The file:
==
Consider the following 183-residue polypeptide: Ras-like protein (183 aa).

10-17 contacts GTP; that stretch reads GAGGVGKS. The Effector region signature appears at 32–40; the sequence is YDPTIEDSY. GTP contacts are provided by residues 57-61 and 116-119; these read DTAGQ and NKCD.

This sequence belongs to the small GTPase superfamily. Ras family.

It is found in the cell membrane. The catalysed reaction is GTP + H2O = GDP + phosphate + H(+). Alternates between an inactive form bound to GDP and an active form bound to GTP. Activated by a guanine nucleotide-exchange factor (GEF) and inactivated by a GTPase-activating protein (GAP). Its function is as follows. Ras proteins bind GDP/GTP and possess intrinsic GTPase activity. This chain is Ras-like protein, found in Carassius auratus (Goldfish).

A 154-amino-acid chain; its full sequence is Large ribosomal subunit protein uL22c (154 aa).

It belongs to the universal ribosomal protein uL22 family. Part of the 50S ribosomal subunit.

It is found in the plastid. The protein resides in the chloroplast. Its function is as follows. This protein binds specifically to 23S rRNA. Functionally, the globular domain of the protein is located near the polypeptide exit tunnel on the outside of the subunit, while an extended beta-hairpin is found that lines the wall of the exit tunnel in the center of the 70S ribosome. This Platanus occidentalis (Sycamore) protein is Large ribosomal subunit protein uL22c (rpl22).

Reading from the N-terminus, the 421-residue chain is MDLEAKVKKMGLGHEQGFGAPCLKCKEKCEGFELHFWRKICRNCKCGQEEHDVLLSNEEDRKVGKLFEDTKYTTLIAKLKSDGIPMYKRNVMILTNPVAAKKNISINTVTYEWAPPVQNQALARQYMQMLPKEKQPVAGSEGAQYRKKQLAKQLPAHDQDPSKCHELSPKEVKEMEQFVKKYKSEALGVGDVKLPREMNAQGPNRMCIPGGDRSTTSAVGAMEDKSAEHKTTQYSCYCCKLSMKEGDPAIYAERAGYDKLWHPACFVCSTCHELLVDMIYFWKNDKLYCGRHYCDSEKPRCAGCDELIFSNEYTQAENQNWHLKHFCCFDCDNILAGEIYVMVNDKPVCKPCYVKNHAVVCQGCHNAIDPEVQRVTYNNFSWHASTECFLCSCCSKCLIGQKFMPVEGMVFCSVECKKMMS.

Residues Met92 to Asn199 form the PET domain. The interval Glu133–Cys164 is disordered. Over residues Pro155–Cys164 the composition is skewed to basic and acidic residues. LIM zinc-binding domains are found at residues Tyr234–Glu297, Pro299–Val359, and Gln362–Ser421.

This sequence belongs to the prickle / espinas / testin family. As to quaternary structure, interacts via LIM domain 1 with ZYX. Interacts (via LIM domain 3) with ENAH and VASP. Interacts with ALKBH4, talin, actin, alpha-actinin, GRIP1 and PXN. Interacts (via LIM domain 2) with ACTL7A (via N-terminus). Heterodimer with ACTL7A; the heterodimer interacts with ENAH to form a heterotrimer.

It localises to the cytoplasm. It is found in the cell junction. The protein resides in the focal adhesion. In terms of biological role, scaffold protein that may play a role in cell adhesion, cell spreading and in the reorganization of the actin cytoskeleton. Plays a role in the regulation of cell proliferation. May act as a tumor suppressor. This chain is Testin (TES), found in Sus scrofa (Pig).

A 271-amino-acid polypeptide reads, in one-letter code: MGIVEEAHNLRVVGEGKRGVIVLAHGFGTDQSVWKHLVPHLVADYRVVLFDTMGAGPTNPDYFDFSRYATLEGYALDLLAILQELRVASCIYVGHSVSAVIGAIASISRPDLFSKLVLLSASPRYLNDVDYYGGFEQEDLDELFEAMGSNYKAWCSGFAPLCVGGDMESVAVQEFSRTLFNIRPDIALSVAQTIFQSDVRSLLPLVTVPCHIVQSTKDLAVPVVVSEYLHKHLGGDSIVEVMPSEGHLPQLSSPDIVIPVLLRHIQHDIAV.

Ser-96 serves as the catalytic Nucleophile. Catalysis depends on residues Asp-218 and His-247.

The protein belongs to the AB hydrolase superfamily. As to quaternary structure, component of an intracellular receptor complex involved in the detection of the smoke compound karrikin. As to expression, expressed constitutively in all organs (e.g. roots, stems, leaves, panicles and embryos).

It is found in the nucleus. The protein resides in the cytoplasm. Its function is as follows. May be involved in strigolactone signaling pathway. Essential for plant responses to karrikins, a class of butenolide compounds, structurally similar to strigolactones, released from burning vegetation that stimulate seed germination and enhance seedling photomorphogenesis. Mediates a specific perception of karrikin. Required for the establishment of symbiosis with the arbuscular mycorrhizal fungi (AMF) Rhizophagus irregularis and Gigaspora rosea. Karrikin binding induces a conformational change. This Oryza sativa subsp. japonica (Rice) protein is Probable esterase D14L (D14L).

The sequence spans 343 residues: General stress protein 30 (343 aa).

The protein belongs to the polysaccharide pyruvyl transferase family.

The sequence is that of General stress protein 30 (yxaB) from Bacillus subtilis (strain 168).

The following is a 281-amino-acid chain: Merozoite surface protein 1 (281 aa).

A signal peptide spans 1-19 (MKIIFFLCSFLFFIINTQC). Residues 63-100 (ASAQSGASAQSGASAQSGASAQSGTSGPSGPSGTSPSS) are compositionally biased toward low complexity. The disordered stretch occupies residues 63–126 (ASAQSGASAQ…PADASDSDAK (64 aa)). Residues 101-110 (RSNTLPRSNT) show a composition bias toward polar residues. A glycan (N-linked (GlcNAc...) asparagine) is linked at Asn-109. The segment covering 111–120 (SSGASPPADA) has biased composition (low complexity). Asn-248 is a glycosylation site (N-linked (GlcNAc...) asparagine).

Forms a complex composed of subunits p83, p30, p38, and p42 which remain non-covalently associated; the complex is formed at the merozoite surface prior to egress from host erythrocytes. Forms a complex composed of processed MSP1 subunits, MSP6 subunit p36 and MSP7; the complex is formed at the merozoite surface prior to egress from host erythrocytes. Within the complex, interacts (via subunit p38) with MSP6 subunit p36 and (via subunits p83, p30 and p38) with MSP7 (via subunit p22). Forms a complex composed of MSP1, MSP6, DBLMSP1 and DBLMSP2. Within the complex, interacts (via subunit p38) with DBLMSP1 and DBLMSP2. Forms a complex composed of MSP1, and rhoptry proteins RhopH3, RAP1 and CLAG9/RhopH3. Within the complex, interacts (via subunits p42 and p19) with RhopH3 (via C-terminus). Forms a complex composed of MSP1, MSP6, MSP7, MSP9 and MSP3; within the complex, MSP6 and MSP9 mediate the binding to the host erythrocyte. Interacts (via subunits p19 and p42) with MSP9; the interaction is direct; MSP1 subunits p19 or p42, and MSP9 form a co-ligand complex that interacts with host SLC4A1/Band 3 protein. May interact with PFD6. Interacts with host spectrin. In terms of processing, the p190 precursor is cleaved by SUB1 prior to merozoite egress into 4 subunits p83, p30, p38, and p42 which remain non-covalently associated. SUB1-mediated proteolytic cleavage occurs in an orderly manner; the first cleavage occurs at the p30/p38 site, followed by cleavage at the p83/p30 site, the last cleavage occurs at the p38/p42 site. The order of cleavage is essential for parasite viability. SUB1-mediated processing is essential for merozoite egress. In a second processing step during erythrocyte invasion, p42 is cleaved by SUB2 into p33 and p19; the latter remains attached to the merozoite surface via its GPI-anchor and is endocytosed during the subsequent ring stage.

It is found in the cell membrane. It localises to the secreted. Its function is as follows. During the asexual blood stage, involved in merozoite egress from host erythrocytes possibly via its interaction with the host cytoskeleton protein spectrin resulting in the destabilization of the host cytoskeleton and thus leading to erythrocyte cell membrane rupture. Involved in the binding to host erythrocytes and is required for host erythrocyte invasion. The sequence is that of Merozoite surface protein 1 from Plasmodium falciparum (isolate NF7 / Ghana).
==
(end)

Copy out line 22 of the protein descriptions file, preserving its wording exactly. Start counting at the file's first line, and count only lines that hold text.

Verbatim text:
It is found in the cell membrane. It localises to the secreted. Its function is as follows. During the asexual blood stage, involved in merozoite egress from host erythrocytes possibly via its interaction with the host cytoskeleton protein spectrin resulting in the destabilization of the host cytoskeleton and thus leading to erythrocyte cell membrane rupture. Involved in the binding to host erythrocytes and is required for host erythrocyte invasion. The sequence is that of Merozoite surface protein 1 from Plasmodium falciparum (isolate NF7 / Ghana).